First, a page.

Eleanor of Aquitaine

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Eleanor of Aquitaine

(ăkwĭtān`, ăk`wĭtān), 1122?–1204, queen consort first of Louis VIILouis VII
(Louis the Young), c.1120–1180, king of France (1137–80), son and successor of King Louis VI. Before his accession he married Eleanor of Aquitaine.
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 of France and then of Henry IIHenry II,
1133–89, king of England (1154–89), son of Matilda, queen of England, and Geoffrey IV, count of Anjou. He was the founder of the Angevin, or Plantagenet, line in England and one of the ablest and most remarkable of the English kings.
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 of England. Daughter and heiress of William X, duke of Aquitaine, she married Louis in 1137 shortly before his accession to the throne. She accompanied him on the Second Crusade (1147–49). Eleanor bore Louis two daughters, but in 1152 their marriage was annulled. Soon afterward Eleanor married Henry, duke of Normandy and count of Anjou, uniting her vast possessions with those of her husband. Louis VII feared this powerful combination, and when Henry ascended the English throne in 1154, the stage was set for a long struggle between the English and French kings. Eleanor bore Henry three daughters and five sons, and two of the latter, Richard IRichard I,
 Richard Cœur de Lion
, or Richard Lion-Heart,
1157–99, king of England (1189–99); third son of Henry II and Eleanor of Aquitaine.
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 and JohnJohn,
1167–1216, king of England (1199–1216), son of Henry II and Eleanor of Aquitaine. Early Life

The king's youngest son, John was left out of Henry's original division of territory among his sons and was nicknamed John Lackland.
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, became kings of England. Because of Henry's infidelities, especially his relationship with RosamondRosamond
(Rosamond Clifford), d. 1176, mistress of Henry II of England. She was not openly acknowledged by the king until 1174, after he had imprisoned his wife, Eleanor of Aquitaine.
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, Eleanor's relations with her husband grew strained, and in 1170 she established a court of her own at Poitiers. She supported her sons in their unsuccessful revolt against Henry in 1173 and was held in confinement by Henry until 1185. Her efforts helped Richard secure the throne in 1189. While Richard was on the Third Crusade and later held captive in Europe (1190–94), Eleanor was active in forestalling the plots against him by his brother John and in collecting the ransom for his release. She brought about a reconciliation between the two brothers, and on Richard's death in 1199 she supported John's claims to the throne over those of Arthur IArthur I,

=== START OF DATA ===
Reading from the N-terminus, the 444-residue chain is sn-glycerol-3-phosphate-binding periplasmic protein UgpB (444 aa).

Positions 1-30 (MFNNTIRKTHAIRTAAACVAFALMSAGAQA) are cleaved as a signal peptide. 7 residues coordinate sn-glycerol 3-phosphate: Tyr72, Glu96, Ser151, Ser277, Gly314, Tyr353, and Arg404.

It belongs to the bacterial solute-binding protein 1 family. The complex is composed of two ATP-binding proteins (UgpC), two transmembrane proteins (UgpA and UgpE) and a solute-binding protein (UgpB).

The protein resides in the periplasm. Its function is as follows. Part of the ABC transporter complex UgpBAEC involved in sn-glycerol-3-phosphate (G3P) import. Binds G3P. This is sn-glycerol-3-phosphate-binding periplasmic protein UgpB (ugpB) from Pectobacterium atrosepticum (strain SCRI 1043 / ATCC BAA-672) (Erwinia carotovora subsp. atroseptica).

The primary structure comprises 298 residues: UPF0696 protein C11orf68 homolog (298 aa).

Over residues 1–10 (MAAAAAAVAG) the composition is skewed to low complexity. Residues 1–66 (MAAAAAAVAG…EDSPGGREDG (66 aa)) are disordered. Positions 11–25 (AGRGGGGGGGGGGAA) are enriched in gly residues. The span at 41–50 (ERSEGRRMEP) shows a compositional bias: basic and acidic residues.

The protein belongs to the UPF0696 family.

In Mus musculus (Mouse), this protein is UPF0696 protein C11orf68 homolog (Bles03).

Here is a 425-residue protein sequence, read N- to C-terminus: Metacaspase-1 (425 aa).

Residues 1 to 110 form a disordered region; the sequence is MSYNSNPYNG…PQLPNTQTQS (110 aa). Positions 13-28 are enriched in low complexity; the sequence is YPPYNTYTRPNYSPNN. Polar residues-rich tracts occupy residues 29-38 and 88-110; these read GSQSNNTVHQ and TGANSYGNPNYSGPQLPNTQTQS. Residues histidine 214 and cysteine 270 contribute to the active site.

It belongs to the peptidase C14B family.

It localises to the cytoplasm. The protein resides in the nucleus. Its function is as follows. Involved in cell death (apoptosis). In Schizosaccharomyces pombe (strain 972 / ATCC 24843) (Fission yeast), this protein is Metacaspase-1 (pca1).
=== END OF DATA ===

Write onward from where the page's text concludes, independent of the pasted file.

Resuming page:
1187–1203?, duke of Brittany (1196–1203?), son of Geoffrey, fourth son of Henry II of England and Constance, heiress of Brittany. Arthur, a posthumous child, was proclaimed duke in 1196, and an invasion by his uncle King Richard I of England was repulsed
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 of Brittany. Eleanor's court at Poitiers was the scene of much artistic activity and was noted for its cultivation of courtly manners and the concept of courtly love. She was the patroness of such literary figures as Wace, Benoît de Sainte-More, and Chrétien de Troyes. In literature Eleanor has appeared as the jealous murderess of the "fair Rosamond," but she was apparently innocent of this crime. She was an able and strong-minded woman.

Bibliography

See biographies by M. Meade (1980), D. Seward (1986), Z. Kaplan (1987), and A. Weir (2000).

Eleanor of Aquitaine

?1122--1204, queen of France (1137--52) by her marriage to Louis VII and queen of England (1154--89) by her marriage to Henry II; mother of the English kings Richard I and John